• It also has nine Observers, namely China, EU, Iran, Republic of Korea, Australia, Japan, Mauritius, Myanmar and USA.
  • The Secretariat of the Association was set up in Kathmandu in January 1987.
  • The 11 stated areas of cooperation are:
  • agriculture;
  • education, culture, and sports;
  • health, population, and child welfare;
  • the environment and meteorology;
  • rural development (including the SAARC Youth Volunteers Program);
  • tourism;
  • transport;
  • science and technology;
  • communications;
  • women development; and
  • the prevention of drug trafficking and drug abuse.
  • The charter stipulates that decisions are to be unanimous and that “bilateral and contentious issues” are to be avoided.

E) International Relations

8.The Al-Ula conclave (TH)

  • Context: On January 5, the leaders of the Gulf Cooperation Council (GCC) met at the ancient town of Al-Ula in Saudi Arabia to end the bitter discord that three of its members — Saudi Arabia, the UAE and Bahrain, along with Egypt — have had with their partner, Qatar.


  • On June 5, 2017, the Arab Quartet, as they styled themselves, subjected Qatar to an onerous diplomatic boycott and a total land, sea and air embargo.
  • They accused Qatar of destabilising the region with its support for Islamist groups.
  • They then presented Qatar with 13 demands including severing ties with the Muslim Brotherhood, diluting relations with Turkey and Iran, and shutting down the Al Jazeera network, in order to normalise ties.
  • Viewing these demands as an encroachment on its sovereignty, Qatar rejected them. This led to the boycott. Now, three and a half years later, the boycott has ended.
  • With its huge resources, Qatar could weather the financial assault, while the backing of Turkey, Iran and two GCC partners, Kuwait and Oman, ensured that the movement of goods and people was maintained.

Background to the boycott

  • Ten years ago, the Arab Spring uprisings across West Asia had thrown up popular demands for reform — an end to authoritarian rule and the restoration of Arab “dignity” through freedom and democracy.
  • Four leaders fell under these pressures, which also gave rise to two new developments: one, Muslim Brotherhood-affiliated parties came to power in Egypt and Tunisia; and, two, Saudi Arabia decided to divert demands for domestic reform by highlighting a threat from Iran.
  • Asserting that Iran had hegemonic designs across the region, the Kingdom shaped opposition to Iran on sectarian basis and confronted it in theatres of its influence – Syria and later Yemen.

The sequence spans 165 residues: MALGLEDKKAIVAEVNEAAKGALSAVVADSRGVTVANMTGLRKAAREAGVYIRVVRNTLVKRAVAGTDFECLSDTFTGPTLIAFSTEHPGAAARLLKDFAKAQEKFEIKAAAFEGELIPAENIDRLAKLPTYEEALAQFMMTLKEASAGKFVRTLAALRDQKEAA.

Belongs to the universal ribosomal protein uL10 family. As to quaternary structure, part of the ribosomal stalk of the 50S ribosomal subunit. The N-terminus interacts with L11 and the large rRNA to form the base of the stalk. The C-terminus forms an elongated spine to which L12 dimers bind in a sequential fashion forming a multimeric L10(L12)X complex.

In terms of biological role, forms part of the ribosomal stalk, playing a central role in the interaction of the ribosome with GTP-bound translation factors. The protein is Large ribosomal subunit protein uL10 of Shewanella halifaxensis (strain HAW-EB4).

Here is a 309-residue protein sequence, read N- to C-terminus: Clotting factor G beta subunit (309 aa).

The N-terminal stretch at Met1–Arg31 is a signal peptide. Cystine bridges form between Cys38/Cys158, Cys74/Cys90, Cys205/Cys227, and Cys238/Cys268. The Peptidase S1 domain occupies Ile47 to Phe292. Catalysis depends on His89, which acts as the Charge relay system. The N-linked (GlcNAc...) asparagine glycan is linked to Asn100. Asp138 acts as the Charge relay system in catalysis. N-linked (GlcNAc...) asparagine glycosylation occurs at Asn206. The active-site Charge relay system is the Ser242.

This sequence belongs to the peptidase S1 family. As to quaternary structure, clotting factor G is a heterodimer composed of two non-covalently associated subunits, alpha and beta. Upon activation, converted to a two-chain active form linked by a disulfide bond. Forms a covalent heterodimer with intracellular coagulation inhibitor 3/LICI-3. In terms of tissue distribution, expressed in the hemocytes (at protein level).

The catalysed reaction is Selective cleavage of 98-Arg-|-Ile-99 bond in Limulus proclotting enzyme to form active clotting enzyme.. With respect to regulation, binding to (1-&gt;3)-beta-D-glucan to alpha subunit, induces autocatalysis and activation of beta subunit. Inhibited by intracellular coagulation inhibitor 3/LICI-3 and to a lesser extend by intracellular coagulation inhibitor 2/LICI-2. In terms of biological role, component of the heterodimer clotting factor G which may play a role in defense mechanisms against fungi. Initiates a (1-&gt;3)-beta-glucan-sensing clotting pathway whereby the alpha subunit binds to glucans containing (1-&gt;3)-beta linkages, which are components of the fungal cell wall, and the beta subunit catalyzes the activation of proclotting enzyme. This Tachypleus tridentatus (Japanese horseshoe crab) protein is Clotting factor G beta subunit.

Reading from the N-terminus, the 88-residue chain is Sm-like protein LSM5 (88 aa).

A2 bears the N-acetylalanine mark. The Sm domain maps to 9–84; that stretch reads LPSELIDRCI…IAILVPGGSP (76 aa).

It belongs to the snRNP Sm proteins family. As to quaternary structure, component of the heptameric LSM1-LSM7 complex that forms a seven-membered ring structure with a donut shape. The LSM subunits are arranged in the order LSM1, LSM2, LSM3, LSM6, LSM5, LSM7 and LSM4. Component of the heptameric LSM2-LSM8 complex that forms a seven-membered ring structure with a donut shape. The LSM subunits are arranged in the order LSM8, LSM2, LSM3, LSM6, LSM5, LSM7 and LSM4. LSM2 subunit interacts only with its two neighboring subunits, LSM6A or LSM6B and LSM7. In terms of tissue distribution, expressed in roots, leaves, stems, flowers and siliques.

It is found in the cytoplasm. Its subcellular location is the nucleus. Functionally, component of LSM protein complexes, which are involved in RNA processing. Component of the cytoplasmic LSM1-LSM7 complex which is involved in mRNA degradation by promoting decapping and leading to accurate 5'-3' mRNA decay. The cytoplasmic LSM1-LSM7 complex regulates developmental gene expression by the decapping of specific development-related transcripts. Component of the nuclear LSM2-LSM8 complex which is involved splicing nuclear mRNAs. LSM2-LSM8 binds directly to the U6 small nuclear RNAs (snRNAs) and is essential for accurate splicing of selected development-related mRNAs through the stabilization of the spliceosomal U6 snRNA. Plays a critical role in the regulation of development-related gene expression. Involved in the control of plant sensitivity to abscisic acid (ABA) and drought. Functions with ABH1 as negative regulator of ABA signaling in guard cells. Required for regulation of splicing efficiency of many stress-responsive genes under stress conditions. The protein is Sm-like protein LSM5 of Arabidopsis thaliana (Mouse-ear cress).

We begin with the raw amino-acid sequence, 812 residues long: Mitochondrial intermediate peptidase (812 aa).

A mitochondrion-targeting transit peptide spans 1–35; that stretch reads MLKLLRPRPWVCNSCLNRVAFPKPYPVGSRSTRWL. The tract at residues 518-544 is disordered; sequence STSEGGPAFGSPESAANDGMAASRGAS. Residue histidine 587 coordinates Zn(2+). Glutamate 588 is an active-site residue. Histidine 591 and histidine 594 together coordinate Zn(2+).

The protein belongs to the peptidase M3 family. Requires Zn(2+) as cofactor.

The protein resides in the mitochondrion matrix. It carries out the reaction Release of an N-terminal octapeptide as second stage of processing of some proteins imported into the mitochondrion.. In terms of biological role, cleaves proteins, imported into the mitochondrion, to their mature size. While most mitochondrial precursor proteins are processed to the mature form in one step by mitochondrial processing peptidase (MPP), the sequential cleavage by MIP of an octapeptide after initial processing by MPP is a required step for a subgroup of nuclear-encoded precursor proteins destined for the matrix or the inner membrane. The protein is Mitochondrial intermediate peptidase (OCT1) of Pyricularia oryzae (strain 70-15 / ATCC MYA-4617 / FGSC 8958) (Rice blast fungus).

• The Brotherhood, with its grassroots mobilisation and a political platform that marries Islamic principles with Western-style democracy, poses a serious challenge to the existing monarchical order that provides no scope for popular participation.
  • Hence, Saudi Arabia and the UAE watched with horror the Brotherhood’s electoral successes, culminating in Mohammed Morsi being elected President in Egypt in 2012.
  • Fearing that a successful Brotherhood administration would become a model for their countries as well, the two GCC allies supported the Egyptian army’s coup against Morsi in July 2013.

Qatar and the Brotherhood

  • Qatar, a GCC member, besides supporting its independent television channel, Al Jazeera, that often criticises regional leaders, it is a major supporter of the Brotherhood.
  • After the events of 9/11, when the U.S. was convinced of the need for wide-ranging reform in the region, it believed that the Brotherhood, with its blend of Islam and democracy, could achieve change. Hence, Qatar’s backing for the Brotherhood from the early 2000s and later, specifically of Morsi, was in line with U.S. interests.
  • Recently, when the UAE and Bahrain “normalised” ties with Israel, both Qatar and Turkey affirmed their support for Hamas, the Islamist party in power in Gaza.
  • The two countries are also partners in Libya, ranged against the group backed by Egypt and the UAE in the ongoing civil conflict.

Possible re-alignments

  • The most likely reason for the reconciliation at Al-Ula is the incoming Biden presidency in the U.S.: it is expected that, besides reviving the nuclear agreement with Iran and easing sanctions, Joe Biden could focus on Saudi Arabia’s dismal human rights record and the war in Yemen.
  • Hence, the Saudi Crown Prince Mohammed bin Salman was anxious to project his conciliatory approach to the incoming administration by patching up with Qatar.
  • The reconciliation has evoked no enthusiasm from the other sponsors of the boycott.
  • The UAE has its own reasons for hostility towards Qatar. It has far greater concerns relating to the threat from the Brotherhood than other GCC members due to the influence of its domestic Brotherhood-affiliated Al Islah party.
  • Again, its leaders are also keen to emerge as major players in regional affairs on the back of close links with the U.S. They therefore see Qatar as a rival hindering their aspirations.
  • For further details, refer to the Gulf Cooperation Council (GCC) of 11th.